Instances were many when the confounded husband after trying all methods of bribes and appeasements in vain resorted to a bestial mode of cohabitation the strong men of the family gathered, held the girl down and a grotesquely unnatural husband and wife relation was effected. The idea was to consummate the marriage and get the stubborn girl pregnant at all costs. Once so, she would be afraid of offending the departed spirits, as she would surely do, if while carrying a man’s child she as thinking of deserting him, which was equivalent to thinking evil of him. Then when she had the baby the chances, in Esan expression, were ELO OLE Kl DERE - her eyes would come down! What else could she do?

This was marriage by chance, and was relished only by the poor and primitive, particularly

when the woman to be inherited was old or evil 1ooking
When a man died, the. wife, if she was not an Onojie’s daughter, was inheritable after due burial of the father by the son. If she was the father’s only wife and the heir’s mother, then an uncle or Omijiogbe or the nearest patrikin, inherited her. If there were many wives, an heir who might not have been able to marry a single wife of his own, would suddenly find himself the owner of several wives. He could pick the younger and more beautiful ones, ‘dash’ some to his junior brothers and ask those he did not want in the family to refund the dowries on them. Sometimes some of the women who were asked to go and refund dowry, were unwilling to leave their children; in that case if there was no one to inherit them, the Egbele gave them an open license at the ancestral shrine. Such women were free to do whatever they liked as long as they did not bring open dishonor to their children’s family. Until more recently, this system of marriage was not practiced in Ekpoma. As soon as a man died the wives, particularly the childless ones, went to their homes. This Ekpoma custom arose in an attempt to curb the true hehaviour of next-of-kin, who used to be more anxious for what was likely to be inherited, rather than do all in their power to save the sick man.
I have already described what happened to a wife a man inherited, not from his father but from a brother or other relatives. When the inheritor died, his son and heir was debarred from inheriting this woman; the widow passed to the next senior brother of the deceased.

Although active mourning in Esan custom was over by the fourteenth day, it was against tradition to inherit a woman before the third month. After the woman had ended mourning for her husband, she might go and stay with her parents or may stay in her husband’s place, with her children; however she had to be in her husband’s place on the day of inheritance. The Edion of the Egbele were invited by the heir and told he wanted to inherit his father’s wife or wives. A goat was slaughtered at the ancestral shrine to formally inform the long line of dead ancestors that from that day on, the woman in question had become his wife. He then stepped across the woman’s extended legs, a thing that is adulterous if done to a woman not one’s wife. Whether there were two or more wives, it required just one goat to inherit all of them.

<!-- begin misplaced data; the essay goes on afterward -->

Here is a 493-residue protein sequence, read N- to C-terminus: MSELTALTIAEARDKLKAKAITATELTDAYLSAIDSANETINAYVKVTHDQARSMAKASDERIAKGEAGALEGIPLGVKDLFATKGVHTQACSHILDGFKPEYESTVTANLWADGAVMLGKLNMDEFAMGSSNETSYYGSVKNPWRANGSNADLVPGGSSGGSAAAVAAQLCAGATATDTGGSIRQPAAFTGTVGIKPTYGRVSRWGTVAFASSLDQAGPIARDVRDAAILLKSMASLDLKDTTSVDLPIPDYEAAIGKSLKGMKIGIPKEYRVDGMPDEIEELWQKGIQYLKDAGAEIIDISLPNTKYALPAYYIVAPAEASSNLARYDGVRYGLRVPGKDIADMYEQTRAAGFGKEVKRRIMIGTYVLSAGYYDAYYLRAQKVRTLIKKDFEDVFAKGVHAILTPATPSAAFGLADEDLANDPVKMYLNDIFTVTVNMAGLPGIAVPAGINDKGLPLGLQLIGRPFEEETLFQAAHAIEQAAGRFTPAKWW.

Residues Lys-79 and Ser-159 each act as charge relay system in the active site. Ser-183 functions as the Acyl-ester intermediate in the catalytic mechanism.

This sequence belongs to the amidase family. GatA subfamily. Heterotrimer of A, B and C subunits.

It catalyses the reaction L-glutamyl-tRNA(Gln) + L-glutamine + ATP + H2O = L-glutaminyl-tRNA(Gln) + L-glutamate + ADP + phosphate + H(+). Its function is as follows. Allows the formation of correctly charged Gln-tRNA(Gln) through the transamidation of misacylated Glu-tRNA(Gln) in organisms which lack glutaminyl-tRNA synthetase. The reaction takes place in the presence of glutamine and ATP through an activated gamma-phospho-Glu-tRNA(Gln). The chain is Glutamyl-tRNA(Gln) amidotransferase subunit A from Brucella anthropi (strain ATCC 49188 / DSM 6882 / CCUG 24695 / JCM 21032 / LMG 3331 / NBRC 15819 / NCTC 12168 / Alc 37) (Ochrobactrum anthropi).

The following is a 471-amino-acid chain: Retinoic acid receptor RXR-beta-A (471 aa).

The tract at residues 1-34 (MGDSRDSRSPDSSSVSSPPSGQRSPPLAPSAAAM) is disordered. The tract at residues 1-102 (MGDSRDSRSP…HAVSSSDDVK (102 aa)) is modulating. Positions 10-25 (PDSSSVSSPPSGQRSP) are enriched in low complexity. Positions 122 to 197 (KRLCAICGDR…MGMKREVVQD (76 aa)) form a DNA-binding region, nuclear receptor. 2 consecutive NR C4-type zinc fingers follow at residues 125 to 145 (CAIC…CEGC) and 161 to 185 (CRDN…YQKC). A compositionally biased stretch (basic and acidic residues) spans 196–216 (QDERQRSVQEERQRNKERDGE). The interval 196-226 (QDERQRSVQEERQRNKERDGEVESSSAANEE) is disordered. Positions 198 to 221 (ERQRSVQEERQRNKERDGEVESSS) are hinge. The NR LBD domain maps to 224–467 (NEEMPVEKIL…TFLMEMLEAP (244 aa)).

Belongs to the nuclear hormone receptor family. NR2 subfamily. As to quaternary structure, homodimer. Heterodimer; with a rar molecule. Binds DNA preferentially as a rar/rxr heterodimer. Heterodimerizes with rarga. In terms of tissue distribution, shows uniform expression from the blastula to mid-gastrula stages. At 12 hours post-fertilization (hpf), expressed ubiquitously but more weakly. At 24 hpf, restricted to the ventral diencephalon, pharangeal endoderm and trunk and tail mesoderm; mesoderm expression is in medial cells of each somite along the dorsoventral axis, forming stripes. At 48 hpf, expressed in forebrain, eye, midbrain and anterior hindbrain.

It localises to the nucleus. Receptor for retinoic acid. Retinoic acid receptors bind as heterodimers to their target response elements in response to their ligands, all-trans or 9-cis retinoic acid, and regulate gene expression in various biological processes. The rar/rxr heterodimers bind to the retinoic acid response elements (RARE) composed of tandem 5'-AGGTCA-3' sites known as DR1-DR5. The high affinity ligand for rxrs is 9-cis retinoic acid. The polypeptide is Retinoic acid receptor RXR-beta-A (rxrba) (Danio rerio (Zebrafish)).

Before the formal inheritance, the intending inheritor must have gone to the woman’s parents or guardian for ITEKPEN - arrangements to smoothen the way. He went to them with a calabash of palm wine and cash ELANMEN EA or 2,800 Cowries now equivalent to N11.70k.

A woman who lost her husband must be inherited in this way within three months or she became a free woman. If there was no one to inherit her and she insisted on staying to look after her children, the freedom from Egbele had to be given on the day the other wives were inherited. Any sharing of the wives for the other brothers also had to be done on the same day.

Princesses, whether daughters of ruling or dead Enijie, were not:
Inheritable. The reasons for this were that they were married without any payment of bride price and, secondly, their noble birth made them marry as far as possible, for love They could not be forced to marry the heirs to their late husband’s. Such heirs might be unbefitting. It will be seen later that the Onojie, not taking bride price for his daughters was not particularly magnanimous; he married their mothers without paying a cowrie.

Marriage sometimes followed this system which in the main was disguised slavery. A person could pawn himself, his son or more often, his daughter to raise funds either when he was in trouble or needed money badly to pay a troublesome creditor. Ile pawn had to perform any given duties, the services being considered as interest for the Creditor. The person pawned could not be released until the capital had been paid fully. Where a man pawned his daughter for a big amount, he might never be able to redeem her before she carne of age. The Creditor might then take the girl as his wife, making appropriate deduction in lieu of this. The poor girl just had no choice iii the matter!